This image shows glass fibers coated with a thermoelectric material that generates electrical current when exposed to heat. The technology might be used to harvest energy from hot pipes or engine components, possibly representing a way to recover energy wasted in factories, power plants and cars. (Purdue University photo/Scott W. Finefrock)
... Researchers are developing a technique that uses nanotechnology to harvest energy from hot pipes or engine components to potentially recover energy wasted in factories, power plants and cars.
"The ugly truth is that 58 percent of the energy generated in the United States is wasted as heat," said Yue Wu , a Purdue University assistant professor of chemical engineering. "If we could get just 10 percent back that would allow us to reduce energy consumption and power plant emissions considerably."
Researchers have coated glass fibers with anew "thermoelectric" material they developed. When thermoelectric materials are heated on one side electrons flow to thecooler side, generating an electrical current.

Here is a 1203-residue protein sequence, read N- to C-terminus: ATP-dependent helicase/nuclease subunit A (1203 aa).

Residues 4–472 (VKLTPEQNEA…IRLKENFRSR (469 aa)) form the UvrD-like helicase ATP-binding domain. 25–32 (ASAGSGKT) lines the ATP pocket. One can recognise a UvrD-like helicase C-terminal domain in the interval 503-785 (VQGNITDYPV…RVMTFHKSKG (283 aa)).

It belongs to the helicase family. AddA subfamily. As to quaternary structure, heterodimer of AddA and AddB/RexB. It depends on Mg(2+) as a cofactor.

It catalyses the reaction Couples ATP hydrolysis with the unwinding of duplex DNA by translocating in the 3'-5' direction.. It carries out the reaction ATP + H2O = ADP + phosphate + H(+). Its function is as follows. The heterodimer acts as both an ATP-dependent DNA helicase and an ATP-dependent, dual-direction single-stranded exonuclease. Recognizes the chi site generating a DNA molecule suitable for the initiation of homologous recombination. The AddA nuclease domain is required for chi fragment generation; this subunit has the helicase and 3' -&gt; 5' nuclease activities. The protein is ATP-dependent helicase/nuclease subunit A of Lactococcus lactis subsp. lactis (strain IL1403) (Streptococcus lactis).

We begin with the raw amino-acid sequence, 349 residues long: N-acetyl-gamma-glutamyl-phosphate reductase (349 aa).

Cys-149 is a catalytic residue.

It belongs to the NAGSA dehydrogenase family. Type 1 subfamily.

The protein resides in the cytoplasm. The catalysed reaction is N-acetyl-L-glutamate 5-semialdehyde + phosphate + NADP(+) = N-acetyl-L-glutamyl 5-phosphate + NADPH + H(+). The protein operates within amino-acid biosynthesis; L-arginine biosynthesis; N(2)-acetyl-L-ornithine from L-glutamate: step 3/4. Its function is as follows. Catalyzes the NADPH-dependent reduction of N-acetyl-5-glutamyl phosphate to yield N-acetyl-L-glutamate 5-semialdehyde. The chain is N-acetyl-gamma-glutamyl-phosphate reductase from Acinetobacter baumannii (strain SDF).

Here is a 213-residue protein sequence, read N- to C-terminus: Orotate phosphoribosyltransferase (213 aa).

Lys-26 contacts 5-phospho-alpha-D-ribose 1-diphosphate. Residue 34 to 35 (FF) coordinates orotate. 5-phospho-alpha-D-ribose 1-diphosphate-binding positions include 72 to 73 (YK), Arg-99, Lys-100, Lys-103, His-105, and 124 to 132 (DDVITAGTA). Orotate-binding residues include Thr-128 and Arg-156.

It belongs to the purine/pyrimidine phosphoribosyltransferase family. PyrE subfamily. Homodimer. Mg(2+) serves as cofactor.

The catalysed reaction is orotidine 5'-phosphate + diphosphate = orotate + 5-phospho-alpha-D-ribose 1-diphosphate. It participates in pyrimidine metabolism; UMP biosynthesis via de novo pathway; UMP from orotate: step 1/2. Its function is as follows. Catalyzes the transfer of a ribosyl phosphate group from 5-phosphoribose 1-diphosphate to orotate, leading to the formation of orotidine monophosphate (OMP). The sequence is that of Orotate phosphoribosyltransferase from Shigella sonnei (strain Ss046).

Coated fibers also could be used to create a solid-state cooling technology that does notrequire compressors and chemical refrigerants. The fibers might be woven into a fabric to make cooling garments.
The glass fibers are dipped in a solution containing nanocrystals of lead telluride and then exposed to heat in a process calledannealing to fuse the crystals together.
Such fibers could be wrapped around industrial pipes in factories and power plants, as well as on car engines and automotive exhaust systems, to recapture much of the wasted energy. The "energy harvesting" technology might dramatically reduce how much heat is lost, Wu said.
Findings were detailed in a research paper appearing last month in the journal Nano Letters . The paper was written by Daxin Liang, a former Purdue exchange student from Jilin University in China; Purdue graduate students Scott Finefrock and Haoran Yang; and Wu.